20. Kurnaz ML (2004a) Application of detrended fluctuation analysis to monthly average of the maximum daily temperatures to resolve different climates. Fractals 12(04):365–373CrossRefGoogle Scholar
  21. Kurnaz ML (2004b) Detrended fluctuation analysis as a statistical tool to monitor the climate. J Stat Mech 2004(07):P07009CrossRefGoogle Scholar
  22. Lennartz S, Bunde A (2009) Trend evaluation in records with long-term memory: Application to global warming. Geophys Res Lett 36(16):287–295CrossRefGoogle Scholar
  23. Li Q, Fu Z, Yuan N, Xie F (2014) Effects of non-stationarity on the magnitude and sign scaling in the multi-scale vertical velocity increment. Phys A 410:9–16CrossRefGoogle Scholar
  24. Lin G, Chen X, Fu Z (2007) Temporal–spatial diversities of long-range correlation for relative humidity over China. Phys A 383(2):585–594CrossRefGoogle Scholar
  25. Ludescher J, Bunde A, Franzke C, Schellnhuber HJ (2016) Long-term persistence enhances uncertainty about anthropogenic warming of West Antarctica. Clim Dyn 46:263–271CrossRefGoogle Scholar
  26. Mann ME, Park J (1996) Greenhouse warming and changes in the seasonal cycle of temperature: Model versus observations. Geophys Res Lett 23(10):1111–1114CrossRefGoogle Scholar
  27. Massah M, Kantz H (2016) Confidence intervals for time averages in the presence of long-range correlations, a case study on Earth surface temperature anomalies. Geophys Res Lett 43:9243–9249. doi: 10.1002/2016GL069555 CrossRefGoogle Scholar
  28. Mokhov II (1985) Method of amplitude-phase characteristics for analyzing climate-dynamics. Soviet Meteor Hydr 5:14–23Google Scholar
  29. Monetti RA, Havlin S, Bunde A (2003) Long-term persistence in the sea surface temperature fluctuations. Phys A 320:581–589CrossRefGoogle Scholar
  30. Paluš M, Novotná D, Tichavský P (2005) Shifts of seasons at the European mid-latitudes: natural fluctuations correlated with the North Atlantic Oscillation. Geophys Res Lett 32(12):161–179Google Scholar
  31. Peng CK, Buldyrev SV, Havlin S, Simons M, Stanley HE, Goldberger AL (1994) Mosaic organization of DNA nucleotides. Phys Rev E 49(2):1685CrossRefGoogle Scholar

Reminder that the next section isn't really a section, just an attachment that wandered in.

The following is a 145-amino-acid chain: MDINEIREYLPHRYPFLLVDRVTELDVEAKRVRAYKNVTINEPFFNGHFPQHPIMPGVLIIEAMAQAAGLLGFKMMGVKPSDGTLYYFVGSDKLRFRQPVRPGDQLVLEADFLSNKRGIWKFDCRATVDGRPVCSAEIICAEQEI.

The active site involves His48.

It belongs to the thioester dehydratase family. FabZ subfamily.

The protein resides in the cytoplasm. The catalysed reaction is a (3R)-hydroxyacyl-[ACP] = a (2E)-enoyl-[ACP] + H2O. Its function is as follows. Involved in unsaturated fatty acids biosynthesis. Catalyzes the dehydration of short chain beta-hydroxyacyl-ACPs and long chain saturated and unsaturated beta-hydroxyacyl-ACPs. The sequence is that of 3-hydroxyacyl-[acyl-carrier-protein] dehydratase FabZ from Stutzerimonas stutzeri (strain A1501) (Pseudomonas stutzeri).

32. Qian C, Zhang X (2015) Human influences on changes in the temperature seasonality in mid- to high-latitude land areas. J Clim 28(15):5908–5921CrossRefGoogle Scholar
  33. Qian C, Fu C, Wu Z (2011a) Changes in the amplitude of the temperature annual cycle in China and their implication for climate change research. J Clim 24(20):5292–5302CrossRefGoogle Scholar
  34. Qian C, Wu Z, Fu C, Wang D (2011b) On changing El Niño: a view from time-varying annual cycle, interannual variability and mean state. J Clim 24(24):6486–6500CrossRefGoogle Scholar
  35. Schreiber T, Schmitz A (2000) Surrogate time series. Phys D 142(3):346–382CrossRefGoogle Scholar
  36. Stine AR, Huybers P (2012) Changes in the seasonal cycle of temperature and atmospheric circulation. J Clim 25(21):7362–7380CrossRefGoogle Scholar
  37. Stine AR, Huybers P, Fung IY (2009) Changes in the phase of the annual cycle of surface temperature. Nature 457(7228):435–440CrossRefGoogle Scholar
  38. Talkner P, Weber RO (2000) Power spectrum and detrended fluctuation analysis: application to daily temperatures. Phys Rev E 62(1):150CrossRefGoogle Scholar
  39. Thomson DJ (1995) The seasons, global temperature and precession. Science 268(5207):59CrossRefGoogle Scholar
  40. Thomson DJ (1997) Dependence of global temperatures on atmospheric CO2 and solar irradiance. Proc Natl Acad Sci USA 94(16):8370–8377CrossRefGoogle Scholar
  41. Varotsos C, Kirk-Davidoff D (2006) Long-memory processes in ozone and temperature variations at the region 60S–60 N. Atmos Chem Phys 6(12):4093–4100CrossRefGoogle Scholar
  42. Vecchio A, Carbone V (2010) Amplitude-frequency fluctuations of the seasonal cycle, temperature anomalies, and long-range persistence of climate records. Phys Rev E 82(6):066101CrossRefGoogle Scholar
  43. Vecchio A, Capparelli V, Carbone V (2010) The complex dynamics of the seasonal component of USA's surface temperature. Atmos Chem Phys 10(19): 9657–9665CrossRefGoogle Scholar
  44. Vyushin DI, Fioletov VE, Shepherd TG (2007) Impact of long-range correlations on trend detection in total ozone. J Geophys Res 112:D14307. doi: 10.1029/2006JD008168 CrossRefGoogle Scholar
  45. Wallace CJ, Osborn TJ (2002) Recent and future modulation of the annual cycle. Clim Res 22(1):1–11CrossRefGoogle Scholar
  46. Wu Z, Schneider EK, Kirtman BP, Sarachik ES, Huang NE, Tucker CJ (2008) The modulated annual cycle: an alternative reference frame for climate anomalies. Clim Dyn 31:823–841CrossRefGoogle Scholar
  47. Yuan N, Fu Z (2014) Century-scale intensity modulation of large-scale variability in long historical temperature records. J Clim 27(4):1742–1750CrossRefGoogle Scholar
  48. Yuan N, Fu Z, Mao J (2010) Different scaling behaviors in daily temperature records over China. Phys A 389(19):4087–4095CrossRefGoogle Scholar
  49. Yuan N, Ding M, Huang Y, Fu Z, Xoplaki E, Luterbacher J (2015) On the long-term climate memory in the surface air temperature records over Antarctica: an onnegligiblef actor fort rende valuation. J Clim 28(15):5922–5934CrossRefGoogle Scholar

Copyright information

© Springer-Verlag Berlin Heidelberg 2017

Authors and Affiliations

  1. 1.Lab for Climate and Ocean-Atmosphere Studies, Department of Atmospheric and Oceanic Sciences, School of PhysicsPeking UniversityBeijingChina

Personalised recommendations